Our Cases in the News

High Profile Cases The Evans Firm's Handled

2016

2015

2014

Brandon Coats v. DISH Network, LLC. (Colorado Court of Appeals case # 2012CA0595 published at 2013 COA 62 / Colorado Supreme Court case # 2013SC0394): Brandon Coats appeal led the Arapahoe County District Court ruling that Colorado corporation DISH Network, LLC did not violate the Colorado state statute C.R.S. 24-34-402.5 when it terminated him. On April 25, 2013, the Colorado Court of Appeals upheld the Arapahoe County ruling 2-1 with a published decision, ruling that because marijuana was still unlawful under federal law, it could not fit the definition of a "lawful activity" in a state statute. Mr. Coats sought review of the appellate ruling by the Colorado Supreme Court.

On Monday, January 27, 2014, the Colorado Supreme Court agreed en banc to review the Court of Appeals decision for Mr. Coats case for the following 2 issues:

  • Whether the Lawful Activities Statute, C.R.S. section 24-34-402.5, protects employees from discretionary discharge for lawful use of medical marijuana outside the job where the use does not affect job performance.
  • Whether the Medical Marijuana Amendment makes the use of medical marijuana “lawful” and confers a right to use medical marijuana to persons lawfully registered with the state.

2011-2013

Brandon Coats v. DISH Network, LLC. (Arapahoe County District Court case # 2011CV1464 / Colorado Court of Appeals Case # 2012CA0595 and 2012CA1704 published at 2013 COA 62): Brandon Coats filed suit against Colorado corporation DISH Network, LLC in August 2011 for violating Colorado state statute C.R.S. 24-34-402.5, which prohibits employers in Colorado from discriminating or terminating employees for engaging in legal off-duty conduct in Colorado. This was the first time that any employee had tried to sue their employer under this state statue as it related to marijuana. The Arapahoe County Court ruled that Colo. Const. Art. XVIII, Sec. 14 provided only an affirmative defense to a criminal prosecution. Mr. Coats appealed the ruling to the Colorado Court of Appeals. On April 25, 2013, the Colorado Court of Appeals upheld the Arapahoe County ruling 2-1 with a published decision. The Colorado Court of Appeals ruled that because marijuana was still unlawful under federal law, it could not fit the definition of a "lawful activity" in a state statute. (The appellate court also decided that claims brought under this statue were not tort claims and therefore not subject to attorney fees if dismissed). Mr. Coats sought review of the appellate ruling by the Colorado Supreme Court.

Video: CNN News coverage on Brandon Coats v. DISH Network case. Read the full covered story here.

Video: Fox 31 News coverage on Brandon Coats v. DISH Network case. Read the full covered story here.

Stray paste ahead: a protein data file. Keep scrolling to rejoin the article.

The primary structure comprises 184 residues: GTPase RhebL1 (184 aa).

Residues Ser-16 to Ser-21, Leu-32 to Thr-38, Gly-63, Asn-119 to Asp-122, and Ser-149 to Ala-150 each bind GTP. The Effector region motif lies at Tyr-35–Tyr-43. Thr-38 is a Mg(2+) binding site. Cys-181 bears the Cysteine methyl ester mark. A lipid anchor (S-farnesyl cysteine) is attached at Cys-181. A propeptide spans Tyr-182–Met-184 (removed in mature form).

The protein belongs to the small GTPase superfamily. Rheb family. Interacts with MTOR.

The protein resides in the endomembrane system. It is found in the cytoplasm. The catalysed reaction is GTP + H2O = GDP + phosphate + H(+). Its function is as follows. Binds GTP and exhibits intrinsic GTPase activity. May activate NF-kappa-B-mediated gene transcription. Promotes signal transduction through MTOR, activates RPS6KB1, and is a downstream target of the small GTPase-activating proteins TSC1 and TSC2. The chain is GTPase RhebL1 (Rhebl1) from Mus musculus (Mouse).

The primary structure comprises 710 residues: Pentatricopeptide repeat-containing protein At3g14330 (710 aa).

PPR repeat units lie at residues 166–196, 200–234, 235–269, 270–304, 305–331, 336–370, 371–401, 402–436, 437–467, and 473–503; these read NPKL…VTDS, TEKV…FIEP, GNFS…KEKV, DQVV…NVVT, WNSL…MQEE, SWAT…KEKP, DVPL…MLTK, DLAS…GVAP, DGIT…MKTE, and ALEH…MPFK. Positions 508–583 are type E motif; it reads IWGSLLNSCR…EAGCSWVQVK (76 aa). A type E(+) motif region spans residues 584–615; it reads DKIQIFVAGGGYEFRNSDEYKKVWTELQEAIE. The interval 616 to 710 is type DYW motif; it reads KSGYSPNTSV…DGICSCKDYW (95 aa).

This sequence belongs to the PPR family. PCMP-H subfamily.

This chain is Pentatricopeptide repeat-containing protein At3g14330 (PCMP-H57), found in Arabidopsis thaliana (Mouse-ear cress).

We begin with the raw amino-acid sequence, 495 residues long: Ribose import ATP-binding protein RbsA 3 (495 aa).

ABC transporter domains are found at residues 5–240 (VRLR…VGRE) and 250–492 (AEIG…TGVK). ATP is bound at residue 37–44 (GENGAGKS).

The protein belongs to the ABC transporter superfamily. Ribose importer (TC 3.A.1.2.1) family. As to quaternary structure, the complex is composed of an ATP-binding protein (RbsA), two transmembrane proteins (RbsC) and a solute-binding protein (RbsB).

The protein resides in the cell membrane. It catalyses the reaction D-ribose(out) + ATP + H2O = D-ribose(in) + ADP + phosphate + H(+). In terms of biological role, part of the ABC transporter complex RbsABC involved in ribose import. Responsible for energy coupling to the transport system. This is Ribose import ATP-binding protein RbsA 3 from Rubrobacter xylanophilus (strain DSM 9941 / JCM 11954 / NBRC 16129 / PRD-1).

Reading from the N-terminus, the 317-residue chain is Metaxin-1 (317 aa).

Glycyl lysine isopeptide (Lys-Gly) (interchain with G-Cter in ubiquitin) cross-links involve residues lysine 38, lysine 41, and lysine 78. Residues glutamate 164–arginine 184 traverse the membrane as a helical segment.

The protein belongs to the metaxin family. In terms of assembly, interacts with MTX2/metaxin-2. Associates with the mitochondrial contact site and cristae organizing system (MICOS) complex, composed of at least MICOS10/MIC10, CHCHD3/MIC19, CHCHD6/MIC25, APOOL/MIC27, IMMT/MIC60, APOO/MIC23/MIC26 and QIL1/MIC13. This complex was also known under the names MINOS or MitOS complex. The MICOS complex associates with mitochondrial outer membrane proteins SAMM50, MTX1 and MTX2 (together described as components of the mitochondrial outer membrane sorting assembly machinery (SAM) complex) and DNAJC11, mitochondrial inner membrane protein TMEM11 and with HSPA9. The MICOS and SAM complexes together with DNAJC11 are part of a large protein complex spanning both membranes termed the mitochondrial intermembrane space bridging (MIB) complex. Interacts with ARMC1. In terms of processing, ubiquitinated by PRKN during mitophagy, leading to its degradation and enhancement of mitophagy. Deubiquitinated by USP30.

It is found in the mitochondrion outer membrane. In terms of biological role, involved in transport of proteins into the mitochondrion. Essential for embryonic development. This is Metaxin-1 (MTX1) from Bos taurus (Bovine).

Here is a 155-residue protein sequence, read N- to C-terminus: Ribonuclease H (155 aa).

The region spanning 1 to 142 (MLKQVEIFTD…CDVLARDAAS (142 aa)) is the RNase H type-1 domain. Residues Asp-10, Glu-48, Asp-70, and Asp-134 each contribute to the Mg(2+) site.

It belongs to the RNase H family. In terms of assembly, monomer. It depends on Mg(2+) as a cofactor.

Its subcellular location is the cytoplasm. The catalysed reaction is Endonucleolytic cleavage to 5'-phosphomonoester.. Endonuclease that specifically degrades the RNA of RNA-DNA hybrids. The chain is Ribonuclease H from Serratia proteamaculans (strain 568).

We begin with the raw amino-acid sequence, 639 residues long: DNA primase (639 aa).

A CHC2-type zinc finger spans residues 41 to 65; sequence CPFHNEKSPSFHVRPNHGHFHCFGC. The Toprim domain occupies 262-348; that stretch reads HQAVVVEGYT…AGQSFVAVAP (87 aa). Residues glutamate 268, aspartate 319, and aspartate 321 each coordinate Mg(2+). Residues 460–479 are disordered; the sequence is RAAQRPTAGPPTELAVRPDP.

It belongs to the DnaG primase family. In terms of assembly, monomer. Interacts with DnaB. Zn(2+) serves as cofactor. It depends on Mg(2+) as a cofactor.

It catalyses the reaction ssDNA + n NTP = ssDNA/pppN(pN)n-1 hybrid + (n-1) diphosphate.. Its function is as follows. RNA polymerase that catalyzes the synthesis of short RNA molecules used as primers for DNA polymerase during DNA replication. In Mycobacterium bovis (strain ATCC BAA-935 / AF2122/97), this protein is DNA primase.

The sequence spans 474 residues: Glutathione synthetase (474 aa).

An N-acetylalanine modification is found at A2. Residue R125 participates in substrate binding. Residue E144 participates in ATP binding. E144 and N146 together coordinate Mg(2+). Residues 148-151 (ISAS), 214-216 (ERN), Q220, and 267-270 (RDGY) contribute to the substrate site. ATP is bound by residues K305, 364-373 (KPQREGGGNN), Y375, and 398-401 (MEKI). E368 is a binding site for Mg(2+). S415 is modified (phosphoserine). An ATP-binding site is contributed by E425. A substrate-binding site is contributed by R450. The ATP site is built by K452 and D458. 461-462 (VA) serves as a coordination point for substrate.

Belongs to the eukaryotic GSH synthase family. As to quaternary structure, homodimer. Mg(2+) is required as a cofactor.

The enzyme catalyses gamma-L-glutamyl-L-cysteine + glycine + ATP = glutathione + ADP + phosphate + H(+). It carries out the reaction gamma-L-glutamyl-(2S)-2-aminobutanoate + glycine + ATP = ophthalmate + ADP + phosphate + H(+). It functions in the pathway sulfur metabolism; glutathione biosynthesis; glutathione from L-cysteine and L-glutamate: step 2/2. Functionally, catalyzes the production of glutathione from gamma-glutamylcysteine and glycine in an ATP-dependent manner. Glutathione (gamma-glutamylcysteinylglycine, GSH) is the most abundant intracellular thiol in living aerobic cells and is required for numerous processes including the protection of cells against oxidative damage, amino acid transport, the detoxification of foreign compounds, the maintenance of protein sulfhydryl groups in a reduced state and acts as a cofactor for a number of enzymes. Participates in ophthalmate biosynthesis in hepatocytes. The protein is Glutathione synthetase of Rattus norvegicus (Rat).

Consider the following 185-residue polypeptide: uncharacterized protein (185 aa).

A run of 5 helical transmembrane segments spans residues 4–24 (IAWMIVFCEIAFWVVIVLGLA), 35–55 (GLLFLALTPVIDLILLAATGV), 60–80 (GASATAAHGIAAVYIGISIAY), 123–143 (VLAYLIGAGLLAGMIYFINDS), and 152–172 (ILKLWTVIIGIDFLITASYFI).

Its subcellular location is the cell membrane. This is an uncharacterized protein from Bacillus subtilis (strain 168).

Video: CBS Channel 4 News Coverage on Brandon Coats v. DISH Network case. Read the full covered story here. Read additional coverage from Channel 4 story here. Read more coverage from Channel 4 story here.

Video Colorado Inside Out on Brandon Coats v. DISH Network case. April 26th, 2013 EditiononPBS.

Video: KWGN Cathy Hernandez on Brandon Coats v. DISH Network case.

Video: KDVR Cathy Hernandez on Brandon Coats v. DISH Network case.

Video: CBS 4 Denver Rick Sallinger on Brandon Coats v. DISH Network case.

Video: Oral Argument is Brandon Coats v. DISH Network case.

Video: More ABC Channel 9 News on Brandon Coats v. DISH Network case. Read the full covered story here.

Video: ABC Channel 9 News Coverage on Brandon Coats v. DISH Network case.

Video: Fox News Money with Melissa Francis on Brandon Coats v. DISH Network case.


2011

United States of America v. Ha Do et. al. (U.S. District Court Case # 2011CR00422): In October of 2011 Federal and local law enforcement agents conducted a raid on a Denver warehouse suspected of illegally (not in compliance with Colorado state, local, and administrative regulations) growing marijuana plants for medical marijuana dispensaries or centers. Four defendants were charged with a violation of 21 U.S.C. 841 (more than 1000 plants), which carries a prison sentence of 10 years to life. Although a few other smaller raids have been conducted in the last year, this represents the first, and largest concentrated effort by Federal law enforcement agencies attempting to assert and enforce the Federal Controlled Substances Act within the State of Colorado since the medical marijuana craze began in 2008-2009. Without discussing the merit or lack of merit of this Federal prosecution, and regardless of the outcome, the arrests have a chilling effect on the medical marijuana commercial community. It is alleged by the Department of Justice that these particular Colorado dispensaries were targeted because they were not in compliance with Colorado state law and because marijuana was being transported across state lines. Not only were the people in charge of operating the marijuana dispensaries targeted, but also their landlord who allegedly signed a commercial lease permitting the grow in an otherwise empty warehouse. After receiving this case, The Evans Firm ceased all representation of any medical marijuana commercial enterprises. As we like to explain to clients who call our office for these services, we have never seen a business plan or a return on investment so high that it would be worth risking spending a life time in prison. (You don't get to spend your business profits in prison).